An outside audit of the Nunavut Housing Trust has revealed that the territory's housing corporation ran up $60 million in cost overruns due to a flawed budget, supply shortages and higher labour costs.
The audit report by Deloitte and Touche, dated Sept. 22 but posted on the Nunavut Housing Corp.'s website this week, found a number of problems with how the $200-million housing trust was managed over the past four years.
The resulting $60 million in cost overruns has resulted in what Finance Minister Keith Peterson described in June as the largest shortfall in the territory's history.
The federal government had assigned the housing corporation in 2006 with managing the trust, which was to be used to build 725 public housing units in Nunavut's 25 communities.
The Deloitte and Touche audit said the problems began shortly after the trust was established, when housing corporation officials felt pressured to start building houses right away and felt rushed to meet shipping deadlines for supplies.
That rush, due in part to the timing in which the federal funding was allocated and the large scale of the program itself, led officials to draft a flawed budget, according to the audit report.
There was little consultation on the budget, or testing of the numbers. In fact, the auditors could not even find the original documents used to create the budget.
"Limited capacity and time pressures likely led to an inability to adequately document the guidelines and assumptions used in developing the original budget," the report states in part.
Building materials stolen
The problems became worse when contractors found themselves short of building materials on nearly every construction project.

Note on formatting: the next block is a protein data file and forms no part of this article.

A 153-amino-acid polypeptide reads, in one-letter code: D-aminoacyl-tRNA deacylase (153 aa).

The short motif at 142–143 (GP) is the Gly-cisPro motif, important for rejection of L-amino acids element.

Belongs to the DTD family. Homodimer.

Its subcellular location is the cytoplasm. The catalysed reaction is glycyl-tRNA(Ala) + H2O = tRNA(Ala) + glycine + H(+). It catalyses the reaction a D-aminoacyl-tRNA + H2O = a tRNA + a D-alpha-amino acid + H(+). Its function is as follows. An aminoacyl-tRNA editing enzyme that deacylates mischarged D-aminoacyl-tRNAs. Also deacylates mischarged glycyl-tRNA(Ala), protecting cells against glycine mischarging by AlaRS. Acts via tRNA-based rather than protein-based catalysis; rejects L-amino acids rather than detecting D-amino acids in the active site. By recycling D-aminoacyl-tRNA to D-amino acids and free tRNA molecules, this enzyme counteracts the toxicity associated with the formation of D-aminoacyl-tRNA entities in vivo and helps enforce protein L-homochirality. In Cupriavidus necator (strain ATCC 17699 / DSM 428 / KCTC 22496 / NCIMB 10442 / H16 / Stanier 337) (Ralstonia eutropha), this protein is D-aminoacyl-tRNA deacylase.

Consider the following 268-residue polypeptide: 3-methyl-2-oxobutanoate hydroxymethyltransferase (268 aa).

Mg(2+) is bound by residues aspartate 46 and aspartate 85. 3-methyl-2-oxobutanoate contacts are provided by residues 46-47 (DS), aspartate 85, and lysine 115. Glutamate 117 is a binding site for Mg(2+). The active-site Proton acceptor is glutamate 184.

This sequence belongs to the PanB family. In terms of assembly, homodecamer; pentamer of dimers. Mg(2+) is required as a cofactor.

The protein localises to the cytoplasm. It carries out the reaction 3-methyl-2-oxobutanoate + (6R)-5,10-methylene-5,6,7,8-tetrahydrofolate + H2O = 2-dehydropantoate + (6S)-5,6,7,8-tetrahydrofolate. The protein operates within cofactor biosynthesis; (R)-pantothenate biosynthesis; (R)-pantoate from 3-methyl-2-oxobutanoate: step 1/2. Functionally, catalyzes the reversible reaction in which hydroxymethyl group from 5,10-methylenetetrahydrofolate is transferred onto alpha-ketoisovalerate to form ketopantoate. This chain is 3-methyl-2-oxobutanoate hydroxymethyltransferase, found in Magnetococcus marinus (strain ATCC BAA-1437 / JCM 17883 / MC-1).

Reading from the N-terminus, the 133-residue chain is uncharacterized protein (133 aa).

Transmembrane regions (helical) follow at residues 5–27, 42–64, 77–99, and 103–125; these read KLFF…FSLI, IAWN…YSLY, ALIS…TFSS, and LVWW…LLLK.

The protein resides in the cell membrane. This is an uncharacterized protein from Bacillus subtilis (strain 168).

The shortages were caused in part by thieves who stole materials after they arrived in communities by barge, according to the audit report.
"Theft is a major issue as the material is not supervised once it is shipped onto the shores of the various communities," the report states.
"To reduce theft, the crates containing materials remain sealed until the materials are required for use; however, this can create delays as the contractors do not know in advance if materials are missing from the original shipment."
The audit also found that many of the building contracts were changed during construction, and that increased labour costs by as much as 40 per cent on some projects.
In February, the Nunavut Housing Corp. estimated it would need $60 million more to complete 417 unfinished housing units.
A $6.2-million contingency allowance has also been created in case the $60 million is not enough. Auditors say up to $3.8 million of that contingency fund may be needed.
Just last month, the Nunavut Housing Corp. revealed it has an additional $50-million cost overrun on another federally funded program.
Together, the two botched projects have left the Nunavut government with $110 million in overspending.
Nunavut's politicians passed a plan in June to cut back on government spending and postpone some projects in order to cover some of the initial $60-million shortfall.
Housing Minister Tagak Curley said last month that the government can fund part of the latest shortfall — about $39 million — without going into debt.
The Deloitte and Touche audit said the housing corporation is taking steps to improve its financial management.